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Tuesday, January 18, 2011

Memory Care: Welcome to the Neighborhood


One of the hardest decisions a caregiver will ever have to make is when to seek professional care for a loved one. The next big decision is where to find that care and what options are available. The only way to decide which option is best for you is to tour the available facilities and get a feel for how well your loved one will fit into the environment.

I remember taking those tours. It was pretty much like interviewing for a job I didn’t want. It was much easier to see what was wrong rather than what was right. Even places that had good recommendations didn’t fare well under my jaded examination.

When I found places I thought might be acceptable, I put Jim on a waiting list. In 1999, Sylvia G. Thompson Residential Center was considering a new concept in Alzheimer’s care based on small groups of residents in a homelike setting. I looked at the plans and put Jim on that waiting list too. It so happened that the timing wasn’t right for the proposed unit at Sylvia G. Thompson and their project would be on hold for another decade.

Thursday night I went to an open house for the Memory Care unit at Sylvia G. Thompson Residence Center and the finished product is stunning. An atrium, complete with a sky-lights in a high ceiling, is the centerpiece of the Memory Care wing. The indoor gardens have water features and an abundance of plants that include an orange tree, a pea bush, and lush greenery to give the area an outdoor feeling. The walking track eclipses the atrium and is designed to give a wandering resident plenty of room to stretch his or her legs.

Wicker furniture is arranged in a separate sun porch area. On the night of the open house the view from the large windows looked like a scene from a winter wonderland.

Between the gardens comfortable arm chairs await those who just want to sit and relax. Tables are set up with games—checkers, dominos, and a jigsaw puzzle. The four corners are staked out as separate neighborhoods. Five residents will have their homes in each neighborhood. These five neighbors will live in rooms surrounding their living area, kitchen and dining room. The table seats six because a caregiver will be assigned to each neighborhood and will eat with the residents.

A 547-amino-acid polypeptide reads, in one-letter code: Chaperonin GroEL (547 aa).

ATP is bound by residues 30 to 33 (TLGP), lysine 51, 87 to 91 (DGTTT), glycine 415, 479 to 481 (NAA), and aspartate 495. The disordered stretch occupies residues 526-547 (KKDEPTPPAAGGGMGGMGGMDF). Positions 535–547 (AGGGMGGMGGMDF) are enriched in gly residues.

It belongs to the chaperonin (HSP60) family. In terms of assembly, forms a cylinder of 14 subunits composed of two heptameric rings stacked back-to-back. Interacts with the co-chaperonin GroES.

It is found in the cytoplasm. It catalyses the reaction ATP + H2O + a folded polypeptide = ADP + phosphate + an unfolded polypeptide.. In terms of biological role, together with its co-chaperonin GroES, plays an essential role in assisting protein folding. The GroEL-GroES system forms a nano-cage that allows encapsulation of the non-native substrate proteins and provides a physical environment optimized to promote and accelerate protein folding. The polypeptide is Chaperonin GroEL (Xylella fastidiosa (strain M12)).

The common areas are decorated with photography by Faith Bemiss, a local artist. Her beautiful photographs serve practical function by helping residents find their rooms. A resident might live in the pelican room—a small framed photograph of pelicans is beside the door and a larger pelican picture decorates the room. Each of the twenty rooms has a different photographical theme.

We may not be able to find a home with all the features of Memory Care at Sylvia G. Thompson, but we can choose a home that meets our loved ones needs at the time. As the disease progresses, those needs may change. In our case, Jim was in the first home for less than a year. Then, we found a long-term care facility in our hometown which made it easier for me to see him each day. We decorated Jim’s room with NASCAR and Kansas City Chief’s posters and bedspreads to reflect his interests. Jim lived at the second home for a little over four years until his death in 2005.

Jim was in an Alzheimer’s unit at both facilities. Both of these units became his home and his neighborhood while he was living there. I remember one stay in the hospital, Jim told me he wanted to “go home.” Since Jim was mostly silent, I knew he was good and tired of being in an unfamiliar place. When he was dismissed I took him back to the Alzheimer’s unit. He was satisfied to be on familiar turf, and to be back in his own neighborhood.

Copyright © Jan. 2011, L. S. Fisher
http://earlyonset.blogspot.com/

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